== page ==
Software vendors tend to take their time fixing security vulnerabilities discovered in their products; Zero Day Initiative, which serves as a broker between security researchers who find flaws and software companies who need to fix them, says there are 122 outstanding vulnerabilities that have been reported to vendors and which have not been patched yet; the oldest on the list was reported to IBM in May 2007 and more than thirty of the outstanding vulnerabilities are older than a year; Zero Day Initiative has just announced a new policy: vendors will now have six months to fix vulnerabilities, after which time the Zero Day Initiative will release limited details on the vulnerability, along with mitigation information so organizations and consumers who are at risk from the hole can protect themselves

  • Criminals, spies dominate cyber world, with little to deter them

    White House cyber security coordinator Howard Schmidt says the U.S. economy essentially rests on safe Internet facilities; last year saw $10 trillion in online business, a figure forecast to hit $24 trillion in another decade, he noted; yet, incredibly, the business world has yet to grasp the threat that online thieves and vandals pose; almost half of small businesses don’t use antivirus software and even fewer use it properly, Schmidt warned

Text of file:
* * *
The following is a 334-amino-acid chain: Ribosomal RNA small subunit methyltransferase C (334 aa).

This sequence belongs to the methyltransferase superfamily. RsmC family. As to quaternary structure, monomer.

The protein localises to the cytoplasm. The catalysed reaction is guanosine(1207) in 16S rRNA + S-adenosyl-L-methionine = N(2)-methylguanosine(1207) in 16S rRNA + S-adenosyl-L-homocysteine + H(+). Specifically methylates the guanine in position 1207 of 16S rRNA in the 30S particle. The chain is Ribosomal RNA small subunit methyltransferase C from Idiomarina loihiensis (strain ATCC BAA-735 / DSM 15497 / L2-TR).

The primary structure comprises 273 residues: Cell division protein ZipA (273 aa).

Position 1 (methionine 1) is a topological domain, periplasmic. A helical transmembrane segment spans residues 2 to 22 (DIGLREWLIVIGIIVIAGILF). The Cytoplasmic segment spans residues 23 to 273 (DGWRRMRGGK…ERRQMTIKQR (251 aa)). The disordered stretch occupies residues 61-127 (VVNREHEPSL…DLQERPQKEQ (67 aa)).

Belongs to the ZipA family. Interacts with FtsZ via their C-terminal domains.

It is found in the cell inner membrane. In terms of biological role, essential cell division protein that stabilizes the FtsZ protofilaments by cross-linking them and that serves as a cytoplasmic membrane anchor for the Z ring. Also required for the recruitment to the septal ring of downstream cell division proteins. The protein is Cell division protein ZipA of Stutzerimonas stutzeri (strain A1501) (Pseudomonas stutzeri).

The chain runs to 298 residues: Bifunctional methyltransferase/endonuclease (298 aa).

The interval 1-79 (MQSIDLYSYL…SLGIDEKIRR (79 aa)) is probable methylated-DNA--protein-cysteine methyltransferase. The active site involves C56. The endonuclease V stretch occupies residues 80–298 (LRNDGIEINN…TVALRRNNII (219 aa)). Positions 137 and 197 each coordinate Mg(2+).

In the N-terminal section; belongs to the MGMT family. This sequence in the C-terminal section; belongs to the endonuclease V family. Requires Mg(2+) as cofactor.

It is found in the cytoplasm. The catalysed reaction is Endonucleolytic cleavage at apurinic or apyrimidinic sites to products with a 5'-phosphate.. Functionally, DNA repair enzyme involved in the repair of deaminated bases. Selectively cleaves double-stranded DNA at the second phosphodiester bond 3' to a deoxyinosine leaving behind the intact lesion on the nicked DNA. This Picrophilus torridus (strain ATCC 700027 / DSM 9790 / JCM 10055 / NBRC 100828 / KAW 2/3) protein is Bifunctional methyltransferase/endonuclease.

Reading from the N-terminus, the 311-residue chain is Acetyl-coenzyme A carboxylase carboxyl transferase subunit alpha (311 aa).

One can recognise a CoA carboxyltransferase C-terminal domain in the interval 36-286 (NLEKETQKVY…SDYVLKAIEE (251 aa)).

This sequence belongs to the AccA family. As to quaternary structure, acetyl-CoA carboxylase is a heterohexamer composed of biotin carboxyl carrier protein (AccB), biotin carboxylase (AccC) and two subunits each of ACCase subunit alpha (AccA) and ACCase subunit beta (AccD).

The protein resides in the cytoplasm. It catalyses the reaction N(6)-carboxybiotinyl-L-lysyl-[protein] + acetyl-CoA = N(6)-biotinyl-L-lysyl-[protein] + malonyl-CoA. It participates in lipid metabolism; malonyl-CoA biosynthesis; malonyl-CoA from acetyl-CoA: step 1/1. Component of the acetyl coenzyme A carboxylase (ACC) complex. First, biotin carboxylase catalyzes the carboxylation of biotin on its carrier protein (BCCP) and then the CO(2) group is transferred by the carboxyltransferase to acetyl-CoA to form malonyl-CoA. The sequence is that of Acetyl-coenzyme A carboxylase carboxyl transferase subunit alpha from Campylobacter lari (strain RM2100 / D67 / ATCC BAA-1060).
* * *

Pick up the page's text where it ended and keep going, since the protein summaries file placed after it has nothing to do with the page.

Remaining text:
• Worry: Hackers can take over power plants

    In many cases, operating systems at power plants and other critical infrastructure are decades old; sometimes they are not completely separated from other computer networks used by companies to run administrative systems or even access the Internet; those links between the administrative networks and the control systems provide gateways for hackers to insert malicious codes, viruses, or worms into the programs that operate the plants

  • INL's International Symposium on Resilient Control Systems (ISRCS)

    Idaho National Laboratory is helping generate innovative research and codify resilience in next-generation control system designs by hosting the 3rd International Symposium on Resilient Control Systems in Idaho Falls 10-12 August; INL says it sponsors the symposium to support a multidisciplinary approach to the complex nature of control system interdependencies that ensure safe and secure operation of critical components of the U.S. infrastructure including electrical grids, water supplies, and transportation

  • Commerce Department seeks comments on cybersecurity and its impact on innovation

    The U.S. Commerce Department seeks comments from all stakeholders, including the commercial, academic and civil society sectors, on measures to improve cyber security while sustaining innovation; the department says that the Internet has become vitally important to U.S. innovation, prosperity, education, civic activity, and cultural life as well as aspects of America’s national security, and that a top priority of the department is to ensure that the Internet remains an open and trusted infrastructure, both for commercial entities and individuals

  • As demand for cybersecurity professionals grows, shortages are felt

    Federal agencies, contractors, and tech companies compete with each other for cyber security work force; measuring the size of the cyber security sector is difficult, but surveys show demand for technical expertise is skyrocketing; the number of jobs posted on ClearanceJobs.com by companies and recruiters looking for professionals with active federal security clearances has jumped 11 percent to 6,100 openings this year from fewer than 5,500 in the same time period last year; Maryland wants to become U.S. cybersecurity capital